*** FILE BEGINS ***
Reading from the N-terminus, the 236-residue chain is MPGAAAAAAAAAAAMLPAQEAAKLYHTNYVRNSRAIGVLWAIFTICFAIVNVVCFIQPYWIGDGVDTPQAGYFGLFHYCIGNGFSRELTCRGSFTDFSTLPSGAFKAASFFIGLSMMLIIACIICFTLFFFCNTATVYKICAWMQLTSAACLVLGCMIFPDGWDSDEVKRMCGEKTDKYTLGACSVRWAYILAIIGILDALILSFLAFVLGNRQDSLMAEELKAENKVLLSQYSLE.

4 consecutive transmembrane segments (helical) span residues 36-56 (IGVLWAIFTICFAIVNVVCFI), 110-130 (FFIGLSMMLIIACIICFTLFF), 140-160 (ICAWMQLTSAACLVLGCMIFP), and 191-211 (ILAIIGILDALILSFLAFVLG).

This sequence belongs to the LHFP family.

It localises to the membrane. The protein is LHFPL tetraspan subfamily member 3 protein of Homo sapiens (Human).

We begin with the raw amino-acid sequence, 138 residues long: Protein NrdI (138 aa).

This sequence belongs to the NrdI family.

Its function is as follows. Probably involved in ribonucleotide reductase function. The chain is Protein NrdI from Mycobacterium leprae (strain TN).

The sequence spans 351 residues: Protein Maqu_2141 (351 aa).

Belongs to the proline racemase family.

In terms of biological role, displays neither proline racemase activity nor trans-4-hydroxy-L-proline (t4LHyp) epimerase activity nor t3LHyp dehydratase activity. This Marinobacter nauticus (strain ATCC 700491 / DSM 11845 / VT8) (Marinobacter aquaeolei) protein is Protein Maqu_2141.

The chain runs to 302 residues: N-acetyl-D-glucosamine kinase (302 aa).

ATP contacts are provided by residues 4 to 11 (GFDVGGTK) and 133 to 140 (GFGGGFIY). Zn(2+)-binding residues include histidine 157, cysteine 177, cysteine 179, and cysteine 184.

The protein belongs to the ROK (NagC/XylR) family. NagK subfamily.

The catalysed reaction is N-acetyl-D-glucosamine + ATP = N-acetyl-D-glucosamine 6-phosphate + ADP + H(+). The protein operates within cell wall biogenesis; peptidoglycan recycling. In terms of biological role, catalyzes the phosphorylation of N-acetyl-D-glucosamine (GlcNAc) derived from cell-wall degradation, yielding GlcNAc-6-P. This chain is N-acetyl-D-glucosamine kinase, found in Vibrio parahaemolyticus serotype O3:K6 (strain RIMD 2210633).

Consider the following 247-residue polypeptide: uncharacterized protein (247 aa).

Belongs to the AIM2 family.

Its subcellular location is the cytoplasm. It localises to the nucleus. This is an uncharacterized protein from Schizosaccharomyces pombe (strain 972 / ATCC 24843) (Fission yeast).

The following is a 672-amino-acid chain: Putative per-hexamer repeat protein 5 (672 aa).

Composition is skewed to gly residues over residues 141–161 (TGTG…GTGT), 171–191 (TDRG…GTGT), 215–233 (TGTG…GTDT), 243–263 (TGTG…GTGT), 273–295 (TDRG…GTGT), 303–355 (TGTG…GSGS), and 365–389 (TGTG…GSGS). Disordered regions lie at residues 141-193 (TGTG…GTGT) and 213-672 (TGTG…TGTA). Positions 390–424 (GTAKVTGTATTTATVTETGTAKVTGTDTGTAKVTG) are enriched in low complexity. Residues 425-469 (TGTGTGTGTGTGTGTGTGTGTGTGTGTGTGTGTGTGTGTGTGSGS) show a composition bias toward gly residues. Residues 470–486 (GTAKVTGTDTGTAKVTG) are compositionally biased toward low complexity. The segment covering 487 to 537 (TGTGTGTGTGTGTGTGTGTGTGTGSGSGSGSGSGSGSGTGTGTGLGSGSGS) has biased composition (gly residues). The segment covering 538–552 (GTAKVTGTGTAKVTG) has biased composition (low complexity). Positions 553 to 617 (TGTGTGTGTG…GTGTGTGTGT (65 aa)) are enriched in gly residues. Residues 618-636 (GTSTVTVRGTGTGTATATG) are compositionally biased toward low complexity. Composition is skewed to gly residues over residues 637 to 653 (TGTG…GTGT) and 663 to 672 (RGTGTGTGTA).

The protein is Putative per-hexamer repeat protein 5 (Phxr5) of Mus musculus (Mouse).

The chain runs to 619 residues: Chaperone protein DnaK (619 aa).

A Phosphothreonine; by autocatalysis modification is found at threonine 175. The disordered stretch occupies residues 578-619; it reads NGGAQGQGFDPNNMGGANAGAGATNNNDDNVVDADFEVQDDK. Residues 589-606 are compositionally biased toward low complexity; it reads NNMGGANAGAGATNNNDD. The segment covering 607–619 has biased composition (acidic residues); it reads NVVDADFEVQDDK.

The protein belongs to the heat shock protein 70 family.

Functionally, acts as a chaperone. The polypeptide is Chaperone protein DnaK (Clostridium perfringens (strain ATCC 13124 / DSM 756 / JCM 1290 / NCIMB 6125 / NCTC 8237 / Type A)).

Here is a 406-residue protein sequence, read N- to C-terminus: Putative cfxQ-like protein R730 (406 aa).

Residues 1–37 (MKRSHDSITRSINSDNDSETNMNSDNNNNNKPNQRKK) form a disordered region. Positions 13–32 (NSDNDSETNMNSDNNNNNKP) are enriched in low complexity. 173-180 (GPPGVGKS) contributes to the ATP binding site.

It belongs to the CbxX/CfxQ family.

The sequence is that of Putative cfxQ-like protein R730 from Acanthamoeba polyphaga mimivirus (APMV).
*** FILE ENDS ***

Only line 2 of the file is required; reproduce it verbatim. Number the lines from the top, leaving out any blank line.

4 consecutive transmembrane segments (helical) span residues 36-56 (IGVLWAIFTICFAIVNVVCFI), 110-130 (FFIGLSMMLIIACIICFTLFF), 140-160 (ICAWMQLTSAACLVLGCMIFP), and 191-211 (ILAIIGILDALILSFLAFVLG).